HELENA — The Montana Legislature’s major bill to implement marijuana legalization is now on its way to Gov. Greg Gianforte’s desk.
On Tuesday, the Montana House endorsed the Senate’s version of House Bill 701 62-38 in a preliminary vote. Less than an hour later, the bill passed again on a final vote, 67-32.
“We will walk out of this session having delivered forward to the people of Montana something that works,” said Rep. Mike Hopkins, R-Missoula, who sponsored HB 701.
It’s the end of a wild journey for the bill, which was officially introduced less than a month ago. Since that time, it has gone through the House and Senate, been heavily amended twice and been tabled in a House committee and then immediately revived.
On Monday, the House initially rejected the Senate’s amendments to HB 701, which would have sent the bill to a conference committee to attempt to find a version the two chambers could agree on. However, House members voted to reconsider that action later the same day.
Hopkins said he understood why House members had concerns about the bill and wanted to do more work on it, but he said HB 701 was the best option for implementing recreational marijuana, and it would have been a mistake to reject the amendments.
“The ramp that we have to the end of the legislative session, the work that the Senate had already done and the agreements that they had already come to meant that sending this bill back to a conference committee wouldn’t outright kill it, but would go about as far towards killing it as you could go without killing it,” Hopkins said. “It was a bad idea.”
HB 701 still drew opposition Tuesday from conservative Republicans in the House. They had concerns about how marijuana tax revenues would be used, and about whether it would encourage more black-market operations.
Rep. Bill Mercer, R-Billings, said he doubted legal marijuana sales would raise enough revenue to support the programs laid out in HB 701. He also criticized a provision that would allow counties to ask voters for a local-option marijuana tax of up to 3%.
“In future sessions, when we hear why a local-option sales tax has proven to be an effective way to generate money for local communities, plant your flag on this day,” said Mercer. “Because this was the day that we opened the door to this new tax that will find its way into communities as that argument gets traction, and we will rue the day that we did this.”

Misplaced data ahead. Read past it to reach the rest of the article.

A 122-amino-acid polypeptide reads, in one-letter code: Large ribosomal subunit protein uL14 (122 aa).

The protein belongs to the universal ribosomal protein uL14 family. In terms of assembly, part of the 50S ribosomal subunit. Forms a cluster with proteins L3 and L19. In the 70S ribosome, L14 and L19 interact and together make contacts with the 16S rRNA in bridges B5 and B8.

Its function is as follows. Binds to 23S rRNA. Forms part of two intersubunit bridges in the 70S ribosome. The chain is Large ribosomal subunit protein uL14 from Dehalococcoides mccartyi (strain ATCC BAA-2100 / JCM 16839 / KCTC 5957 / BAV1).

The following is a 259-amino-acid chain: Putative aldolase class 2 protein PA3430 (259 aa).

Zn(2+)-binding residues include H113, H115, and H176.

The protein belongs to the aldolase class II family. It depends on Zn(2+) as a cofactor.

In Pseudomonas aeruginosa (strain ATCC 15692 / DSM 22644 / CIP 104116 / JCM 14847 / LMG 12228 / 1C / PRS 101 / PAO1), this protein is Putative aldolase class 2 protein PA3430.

Hopkins said an illicit market for marijuana already exists in Montana, so the state’s goal should be to pull as many of those customers as they can into the legal market.
“I think that out of every program that I’ve throughout the United States, this one is best situated to do exactly that,” he said.
Hopkins thanked all the legislators and staff members who put long hours into putting HB 701 together over the last few weeks.
HB 701 would extensively revise the framework for recreational marijuana set up in Initiative 190, the voter-approved legalization measure. It would allow existing medical marijuana providers to get licensed to sell to recreational customers, with the first legal sales starting Jan. 1, 2022. For the first 18 months, only current providers would be allowed to enter the market.
In counties where the majority of voters supported I-190, recreational marijuana businesses could operate unless a county or city voted to “opt out” of allowing them. In counties where most voters rejected I-190, recreational sales wouldn’t be allowed unless a local election was held to “opt in.”
In a statement to MTN on Tuesday, a spokesperson for the governor’s office said Gianforte was “encouraged by the progress of HB 701, and will carefully review the bill when it reaches his desk.”